While recent­ly edit­ing a research pro­pos­al I was remind­ed of a com­ma error I fre­quent­ly find myself cor­rect­ing: always pre­ced­ing “and” with a com­ma.

Here was the exam­ple sen­tence:

When I fin­ish this research I will report to the post-sec­ondary com­mu­ni­ty, as well as the class mem­bers, and Dr. Smith.

Pre­ced­ing “and” with a com­ma is reserved for 2 occa­sions:

  1. if “and” joins more than 2 items in a series (although there is debate about whether this is even nec­es­sary)
  2. If “and” is a coör­di­nat­ing con­junc­tion join­ing to inde­pen­dent claus­es

To illus­trate:

  1. I bought jalapeños, habaneros, and scotch bon­nets.
  2. I went to the store, and I bought run­ners.

One could rewrite the above exam­ple sen­tence to include a series and make the com­ma legit­i­mate:

When I fin­ish this research I will report to the post-sec­ondary com­mu­ni­ty, the class mem­bers, and Dr. Smith.

Or you could just remove the com­ma.

Here’s an errant com­ma from a master’s the­sis of a dif­fer­ent client and used slight­ly dif­fer­ent­ly:

This work is a valu­able addi­tion to the exist­ing non-schol­ar­ly accounts of the team, and pro­vides a crit­i­cal lens through which the mythol­o­gized cham­pi­onship teams may be viewed.

Because “and” joins one inde­pen­dent clause and one depen­dent clause, there is no need to use the com­ma. Includ­ing the com­ma implies that the sec­ond clause can stand on its own, but it has no sub­ject.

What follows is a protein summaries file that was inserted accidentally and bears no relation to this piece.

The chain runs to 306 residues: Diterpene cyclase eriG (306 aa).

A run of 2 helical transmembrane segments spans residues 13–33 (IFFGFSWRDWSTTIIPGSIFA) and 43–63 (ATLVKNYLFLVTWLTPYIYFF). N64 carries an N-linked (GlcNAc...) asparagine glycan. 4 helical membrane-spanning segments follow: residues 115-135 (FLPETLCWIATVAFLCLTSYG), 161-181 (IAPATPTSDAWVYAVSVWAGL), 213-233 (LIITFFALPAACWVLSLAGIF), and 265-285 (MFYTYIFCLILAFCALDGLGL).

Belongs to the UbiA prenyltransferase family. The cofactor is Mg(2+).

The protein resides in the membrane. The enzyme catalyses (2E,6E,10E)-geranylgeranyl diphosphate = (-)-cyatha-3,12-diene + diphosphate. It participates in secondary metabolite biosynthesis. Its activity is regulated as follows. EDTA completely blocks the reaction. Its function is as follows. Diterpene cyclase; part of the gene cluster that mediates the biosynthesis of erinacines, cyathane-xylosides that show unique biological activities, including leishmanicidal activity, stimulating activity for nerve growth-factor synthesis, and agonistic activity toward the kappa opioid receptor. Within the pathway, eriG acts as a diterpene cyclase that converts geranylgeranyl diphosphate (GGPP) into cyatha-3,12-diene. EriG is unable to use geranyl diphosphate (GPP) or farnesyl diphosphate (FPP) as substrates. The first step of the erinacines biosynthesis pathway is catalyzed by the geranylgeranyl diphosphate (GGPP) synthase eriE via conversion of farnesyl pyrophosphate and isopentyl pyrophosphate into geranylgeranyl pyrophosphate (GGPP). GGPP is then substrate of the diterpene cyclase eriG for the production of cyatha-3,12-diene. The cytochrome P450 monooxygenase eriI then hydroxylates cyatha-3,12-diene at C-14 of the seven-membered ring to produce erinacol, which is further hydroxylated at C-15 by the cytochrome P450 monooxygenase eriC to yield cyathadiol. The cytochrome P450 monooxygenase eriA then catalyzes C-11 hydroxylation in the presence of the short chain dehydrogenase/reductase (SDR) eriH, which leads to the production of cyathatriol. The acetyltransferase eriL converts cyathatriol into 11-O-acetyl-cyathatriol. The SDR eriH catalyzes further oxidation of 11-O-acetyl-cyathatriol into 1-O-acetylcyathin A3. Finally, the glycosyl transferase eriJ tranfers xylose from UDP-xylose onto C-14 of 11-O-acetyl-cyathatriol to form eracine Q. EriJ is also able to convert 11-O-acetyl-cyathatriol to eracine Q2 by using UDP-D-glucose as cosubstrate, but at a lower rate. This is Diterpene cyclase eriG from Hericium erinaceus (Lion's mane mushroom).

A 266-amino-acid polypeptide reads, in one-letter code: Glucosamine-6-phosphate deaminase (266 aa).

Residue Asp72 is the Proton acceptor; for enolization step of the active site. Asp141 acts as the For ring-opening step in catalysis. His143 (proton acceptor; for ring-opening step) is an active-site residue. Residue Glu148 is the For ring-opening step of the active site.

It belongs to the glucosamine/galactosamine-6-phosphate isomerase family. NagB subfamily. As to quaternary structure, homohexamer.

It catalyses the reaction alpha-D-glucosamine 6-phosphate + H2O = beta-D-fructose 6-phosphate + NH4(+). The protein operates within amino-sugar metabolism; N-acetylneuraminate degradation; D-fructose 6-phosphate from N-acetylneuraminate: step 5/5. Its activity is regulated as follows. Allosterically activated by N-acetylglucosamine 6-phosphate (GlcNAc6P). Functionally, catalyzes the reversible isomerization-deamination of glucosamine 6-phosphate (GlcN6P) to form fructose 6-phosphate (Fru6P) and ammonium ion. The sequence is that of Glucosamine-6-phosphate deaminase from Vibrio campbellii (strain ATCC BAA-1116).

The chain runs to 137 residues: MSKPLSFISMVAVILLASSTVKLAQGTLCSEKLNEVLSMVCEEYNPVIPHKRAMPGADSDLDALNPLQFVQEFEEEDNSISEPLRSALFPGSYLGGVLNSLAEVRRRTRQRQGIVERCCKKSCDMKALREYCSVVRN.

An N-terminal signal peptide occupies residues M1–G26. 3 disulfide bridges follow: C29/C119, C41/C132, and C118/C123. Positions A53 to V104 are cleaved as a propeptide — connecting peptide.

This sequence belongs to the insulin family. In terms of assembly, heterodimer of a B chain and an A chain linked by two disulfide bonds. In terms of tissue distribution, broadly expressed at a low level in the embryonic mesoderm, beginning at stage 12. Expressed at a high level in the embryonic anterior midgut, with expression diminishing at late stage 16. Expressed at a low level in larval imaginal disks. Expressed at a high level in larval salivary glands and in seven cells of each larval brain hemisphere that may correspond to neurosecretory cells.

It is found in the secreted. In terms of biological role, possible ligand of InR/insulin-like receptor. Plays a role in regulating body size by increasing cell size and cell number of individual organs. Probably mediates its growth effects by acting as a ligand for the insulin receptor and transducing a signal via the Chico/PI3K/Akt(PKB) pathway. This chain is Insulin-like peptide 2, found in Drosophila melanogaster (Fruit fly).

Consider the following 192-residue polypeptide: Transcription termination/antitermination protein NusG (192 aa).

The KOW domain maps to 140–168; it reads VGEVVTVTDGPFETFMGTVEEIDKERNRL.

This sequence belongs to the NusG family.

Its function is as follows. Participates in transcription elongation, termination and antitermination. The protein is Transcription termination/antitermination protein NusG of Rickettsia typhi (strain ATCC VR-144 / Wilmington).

If you want to keep the com­ma, just add a sub­ject to the sec­ond clause to make it inde­pen­dent:

This work is a valu­able addi­tion to the exist­ing non-schol­ar­ly accounts of the team, and it pro­vides a crit­i­cal lens through which the mythol­o­gized cham­pi­onship teams may be viewed.

Or you could just remove the com­ma.

I come across inerrant com­mas pre­ced­ing “and” so often that I won­der whether peo­ple have been taught at some point to always include a com­ma when using “and”. It’s just not true. Just with a list of 3 or more items and when join­ing 2 inde­pen­dent thoughts.

About Kim Siever

I am a copy­writer and copy­ed­i­tor. I blog on writ­ing tips most­ly, but I some­times throw in my thoughts about run­ning a small busi­ness.

Fol­low me on Twit­ter at @hotpepper.

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